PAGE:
livinglifefully.com

June 14


Trouble is a part of life, and if
you don't share it, you don't
give the people who love you
enough chance to love you
enough.

Dinah Shore

  

Today's Meditation:

Here's a question that I often ask my students:  How do you feel when someone trusts you enough that they come to you for advice or help when they need it?  They almost always answer that it's a very good feeling.  Then I ask them, Do you really want to deprive your friends of such a positive feeling by not asking them for advice or help when you need it?  After all, if they're our friends, they want to be there for us just as we want to be there for them when they need it.

Many of us have been taught to keep things to ourselves, not to bother other people with our problems.  When I was younger, I thought that this was a positive way to approach problems, for I kept them as my problems, and I didn't make them anyone else's.  Now, though, I see that attitude as a selfish one, one that keeps our friends from knowing us better and from helping us.  A huge part of true friendship lies in our abilities to help each other when we need it, but can that aspect be fulfilled if we selfishly refuse to ask for help?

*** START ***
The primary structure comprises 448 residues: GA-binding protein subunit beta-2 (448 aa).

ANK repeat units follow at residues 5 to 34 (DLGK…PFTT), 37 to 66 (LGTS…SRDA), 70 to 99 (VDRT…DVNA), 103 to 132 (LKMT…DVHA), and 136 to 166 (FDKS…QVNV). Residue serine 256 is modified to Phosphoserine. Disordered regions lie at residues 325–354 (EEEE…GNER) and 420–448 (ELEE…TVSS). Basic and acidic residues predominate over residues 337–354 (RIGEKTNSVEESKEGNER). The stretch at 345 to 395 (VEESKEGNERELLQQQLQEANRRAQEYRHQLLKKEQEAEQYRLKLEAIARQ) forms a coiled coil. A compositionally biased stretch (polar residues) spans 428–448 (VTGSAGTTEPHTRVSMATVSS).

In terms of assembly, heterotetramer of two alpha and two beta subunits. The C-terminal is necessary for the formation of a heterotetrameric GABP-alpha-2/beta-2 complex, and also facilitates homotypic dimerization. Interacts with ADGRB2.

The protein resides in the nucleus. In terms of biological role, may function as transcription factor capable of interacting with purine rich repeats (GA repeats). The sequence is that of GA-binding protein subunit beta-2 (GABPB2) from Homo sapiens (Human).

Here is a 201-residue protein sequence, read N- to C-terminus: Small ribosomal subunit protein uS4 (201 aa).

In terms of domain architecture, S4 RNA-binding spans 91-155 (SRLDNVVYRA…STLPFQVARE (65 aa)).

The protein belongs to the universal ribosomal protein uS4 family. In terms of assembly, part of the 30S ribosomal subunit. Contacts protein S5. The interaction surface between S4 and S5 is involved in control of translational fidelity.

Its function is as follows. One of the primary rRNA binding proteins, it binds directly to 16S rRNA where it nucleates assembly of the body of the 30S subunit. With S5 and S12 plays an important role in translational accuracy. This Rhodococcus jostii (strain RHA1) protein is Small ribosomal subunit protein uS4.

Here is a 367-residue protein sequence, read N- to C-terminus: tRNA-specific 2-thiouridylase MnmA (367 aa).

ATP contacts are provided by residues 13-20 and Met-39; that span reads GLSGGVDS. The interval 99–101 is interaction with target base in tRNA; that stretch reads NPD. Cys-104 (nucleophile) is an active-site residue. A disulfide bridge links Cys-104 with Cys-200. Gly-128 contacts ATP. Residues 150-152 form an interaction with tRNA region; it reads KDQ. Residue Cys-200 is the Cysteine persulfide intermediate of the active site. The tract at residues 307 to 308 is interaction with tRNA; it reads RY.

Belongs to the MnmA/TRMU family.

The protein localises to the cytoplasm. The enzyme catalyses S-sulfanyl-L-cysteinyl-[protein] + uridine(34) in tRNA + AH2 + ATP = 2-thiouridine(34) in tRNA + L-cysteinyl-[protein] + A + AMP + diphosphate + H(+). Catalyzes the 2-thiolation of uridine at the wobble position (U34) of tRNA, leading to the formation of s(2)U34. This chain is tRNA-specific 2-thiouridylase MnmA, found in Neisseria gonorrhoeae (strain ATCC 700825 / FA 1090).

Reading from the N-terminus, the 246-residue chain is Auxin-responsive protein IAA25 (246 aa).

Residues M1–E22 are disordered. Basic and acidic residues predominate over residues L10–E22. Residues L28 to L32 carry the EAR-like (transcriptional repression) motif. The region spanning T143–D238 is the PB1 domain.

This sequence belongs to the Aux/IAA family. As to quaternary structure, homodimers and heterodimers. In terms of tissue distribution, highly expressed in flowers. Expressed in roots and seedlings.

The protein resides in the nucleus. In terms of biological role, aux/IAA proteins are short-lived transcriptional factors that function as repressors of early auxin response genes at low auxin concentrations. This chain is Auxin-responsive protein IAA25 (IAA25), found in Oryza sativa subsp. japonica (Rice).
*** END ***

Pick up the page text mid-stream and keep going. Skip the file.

"You don't give the people who love you enough chance to love you enough."  Wow--what a thought.  Relationships truly are a two-way street, and sometimes it's only through showing our own vulnerability that we allow others to shine, that we allow others to show just how much they truly care, just how great of friends they can be to us.  I knew a couple once in which the husband never, ever showed any vulnerability at all--he thought he had to be a steady, trustworthy rock.  The wife's frustration at never being able to contribute to his life was one of the things that almost led to the end of the marriage.

We all have troubles.  And the troubles that we're going through, someone else has gone through before.  If we share what we're experiencing, then we allow others to help us out, to give advice, to be the friends they want to be and know they can be--if we give them the opportunity.

Questions to consider:

From where do we get the idea that it's somehow wrong to "burden" other people with our troubles? 

How might you go about allowing your friends to help you to deal with your problems (not necessarily "solving" them)?

What kind of feeling do you get when you're able to help a friend?  Are you robbing your friends of that nice feeling when you don't allow them to help you?

For further thought:

I am treating you as my friend, asking you
to share my present minuses in the hope
I can ask you to share my future pluses.

Katherine Mansfield

   

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